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    I've been thinking about this problem for the past week and I've put my attempt below. The question is as follows: if f is continuous and f(x) = 0 for all x in a dense set then f(x) = 0 for all x.

    Attempt

    S=\{f(x):x\in[a,b]\} is not empty and bounded above since f is continuous. In fact, it attains its bounds at, say, t for the supremum.

    Surely \alpha =\sup S\geq0 since f(x)=0 \in S for some x. (If sup S<0 then we are lead to a contradiction.)

    Since f is continuous at t\in[a,b], for every \epsilon&gt;0 there exists a \delta&gt;0 such that for all x if 0&lt;|x-t|&lt;\delta then |f(x)-\alpha|&lt;\epsilon. Note that since \alpha is the sup of f then \alpha\geq f(x)\implies0\geq f(x)-\alpha. Therefore |f(x)-\alpha|=\alpha-f(x)&lt;\epsilon.

    (Dubious bit follows!)
    This holds for all x satisfying 0&lt;|x-t|&lt;\delta, but there is an x where f(x)=0 by density. This means that 0\leq\alpha&lt;\epsilon and therefore that \alpha=0.

    The approach for \beta=\inf S is essentially the same and we conclude that \alpha = \beta = 0. Hence f(x) = 0 for all x\in[a,b]


    And finally my questions:
    1. Does the attempted proof only hold for [a,b]? I mean it says it needs to be proved "for all x", but surely I can extend the interval [a,b] as large as I please? Sorry for asking this in a confusing way, but I'm really confused and I'm not even sure what I mean by "as large as I please". I guess given any number x, I can find an interval where x is contained in and the (attempted) proof holds. Hence the "for all x".
    2. If it doesn't hold for all x, and just [a,b], is the attempted proof correct?

    Thanks for any help!
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    Is f: R --> R?
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    (Original post by generalebriety)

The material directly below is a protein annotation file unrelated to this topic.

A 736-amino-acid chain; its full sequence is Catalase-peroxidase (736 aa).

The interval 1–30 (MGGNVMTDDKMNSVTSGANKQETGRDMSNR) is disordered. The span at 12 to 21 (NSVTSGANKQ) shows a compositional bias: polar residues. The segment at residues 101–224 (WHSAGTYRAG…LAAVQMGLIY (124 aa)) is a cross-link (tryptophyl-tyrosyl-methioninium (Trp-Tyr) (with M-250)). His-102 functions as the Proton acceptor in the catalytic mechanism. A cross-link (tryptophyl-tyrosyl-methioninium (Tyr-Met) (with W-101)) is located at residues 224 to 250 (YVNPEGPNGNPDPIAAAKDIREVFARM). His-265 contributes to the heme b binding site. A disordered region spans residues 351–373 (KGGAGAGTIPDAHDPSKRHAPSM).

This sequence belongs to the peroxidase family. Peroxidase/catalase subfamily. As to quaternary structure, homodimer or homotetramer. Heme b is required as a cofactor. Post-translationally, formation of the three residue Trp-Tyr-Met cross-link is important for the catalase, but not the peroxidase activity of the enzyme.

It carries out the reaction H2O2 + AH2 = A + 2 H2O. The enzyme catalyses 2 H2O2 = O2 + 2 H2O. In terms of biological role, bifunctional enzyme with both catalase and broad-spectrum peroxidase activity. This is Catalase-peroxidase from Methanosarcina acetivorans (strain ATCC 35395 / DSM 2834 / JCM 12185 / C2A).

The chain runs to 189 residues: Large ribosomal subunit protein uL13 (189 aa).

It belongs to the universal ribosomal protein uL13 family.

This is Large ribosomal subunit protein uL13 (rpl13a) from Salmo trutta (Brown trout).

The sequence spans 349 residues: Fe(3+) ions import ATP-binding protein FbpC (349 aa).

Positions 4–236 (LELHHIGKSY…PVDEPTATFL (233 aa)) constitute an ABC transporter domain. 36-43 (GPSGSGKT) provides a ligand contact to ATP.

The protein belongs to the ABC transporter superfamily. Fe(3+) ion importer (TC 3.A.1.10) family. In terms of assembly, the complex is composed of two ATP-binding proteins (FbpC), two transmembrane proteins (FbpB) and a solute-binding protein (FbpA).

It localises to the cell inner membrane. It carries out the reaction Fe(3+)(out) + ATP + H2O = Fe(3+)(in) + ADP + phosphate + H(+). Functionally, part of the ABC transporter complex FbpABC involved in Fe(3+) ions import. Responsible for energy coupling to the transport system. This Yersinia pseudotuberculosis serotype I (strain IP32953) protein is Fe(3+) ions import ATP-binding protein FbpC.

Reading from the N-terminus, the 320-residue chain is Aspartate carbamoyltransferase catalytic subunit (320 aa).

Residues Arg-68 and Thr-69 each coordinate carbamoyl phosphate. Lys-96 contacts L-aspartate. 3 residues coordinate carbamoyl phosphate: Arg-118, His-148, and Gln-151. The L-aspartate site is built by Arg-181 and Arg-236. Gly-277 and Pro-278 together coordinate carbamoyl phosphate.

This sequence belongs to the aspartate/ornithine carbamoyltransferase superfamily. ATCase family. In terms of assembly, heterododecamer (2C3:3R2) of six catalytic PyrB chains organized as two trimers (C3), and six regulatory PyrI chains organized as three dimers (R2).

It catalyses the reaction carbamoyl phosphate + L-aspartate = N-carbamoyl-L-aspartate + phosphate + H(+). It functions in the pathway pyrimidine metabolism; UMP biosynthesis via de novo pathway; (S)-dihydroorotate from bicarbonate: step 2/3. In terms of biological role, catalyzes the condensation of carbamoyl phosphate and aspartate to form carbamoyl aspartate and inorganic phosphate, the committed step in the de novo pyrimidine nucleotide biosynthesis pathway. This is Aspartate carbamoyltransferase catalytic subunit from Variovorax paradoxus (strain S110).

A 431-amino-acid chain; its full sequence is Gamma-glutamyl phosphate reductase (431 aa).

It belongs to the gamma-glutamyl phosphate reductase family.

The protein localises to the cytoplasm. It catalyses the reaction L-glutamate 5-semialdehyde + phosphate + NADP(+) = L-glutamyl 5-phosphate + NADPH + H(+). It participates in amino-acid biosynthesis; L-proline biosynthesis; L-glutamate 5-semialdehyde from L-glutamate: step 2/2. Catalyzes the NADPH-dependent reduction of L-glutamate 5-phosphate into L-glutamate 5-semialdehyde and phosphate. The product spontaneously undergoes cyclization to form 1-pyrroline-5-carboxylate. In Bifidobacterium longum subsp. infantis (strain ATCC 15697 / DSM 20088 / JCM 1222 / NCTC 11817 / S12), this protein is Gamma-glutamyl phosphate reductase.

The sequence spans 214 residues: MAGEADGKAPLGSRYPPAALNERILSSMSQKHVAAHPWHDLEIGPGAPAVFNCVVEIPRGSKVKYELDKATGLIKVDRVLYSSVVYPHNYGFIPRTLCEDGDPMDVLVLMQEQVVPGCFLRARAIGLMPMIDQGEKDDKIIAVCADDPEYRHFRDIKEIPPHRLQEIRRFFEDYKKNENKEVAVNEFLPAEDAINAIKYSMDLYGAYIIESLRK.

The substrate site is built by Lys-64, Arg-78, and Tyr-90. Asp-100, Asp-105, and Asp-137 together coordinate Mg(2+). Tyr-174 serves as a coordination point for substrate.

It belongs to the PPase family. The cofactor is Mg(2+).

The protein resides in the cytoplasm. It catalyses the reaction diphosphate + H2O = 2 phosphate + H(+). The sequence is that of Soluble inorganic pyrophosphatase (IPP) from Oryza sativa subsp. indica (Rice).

Is f: R --> R?
    Sorry, I don't know. :redface: The question is almost exactly as to how the book states it. I presume the "for all x" in the question means the domain is R? The book doesn't really use any notation for an indication of what the domain of f is...
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    Alright, I shall assume f: R --> R.

    (Original post by AsakuraMinamiFan)
    there is an x where f(x)=0 by density.
    Why? (It's fairly intuitively obvious, but you might want to refer to the definition of 'dense'.)

    (Original post by AsakuraMinamiFan)
    1. Does the attempted proof only hold for [a,b]?
    It holds for every [a,b]. That means, if you pick an x, you can always pick a<x<b, show it's true on [a,b], and therefore show f(x) = 0. So f(x) = 0 for all x.
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    (Original post by generalebriety)
    Why? (It's fairly intuitively obvious, but you might want to refer to the definition of 'dense'.)
    Definition: every open interval contains a point of A. Because 0 &lt; |x-a| &lt; \delta is an open interval, and thus there is a point of A where f(x) = 0.

    (Original post by generalebriety)
    It holds for every [a,b]. That means, if you pick an x, you can always pick a<x<b, show it's true on [a,b], and therefore show f(x) = 0. So f(x) = 0 for all x.
    Thanks, that sort of makes sense. (I mean, it's what I was getting at, I think?) But it's still sort of confusing; I'll give it a while to ponder over.
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    (Original post by AsakuraMinamiFan)
    Definition: every open interval contains a point of A.
    Ok, cool. Not the definition I'm used to, but if it's yours, then that's fine.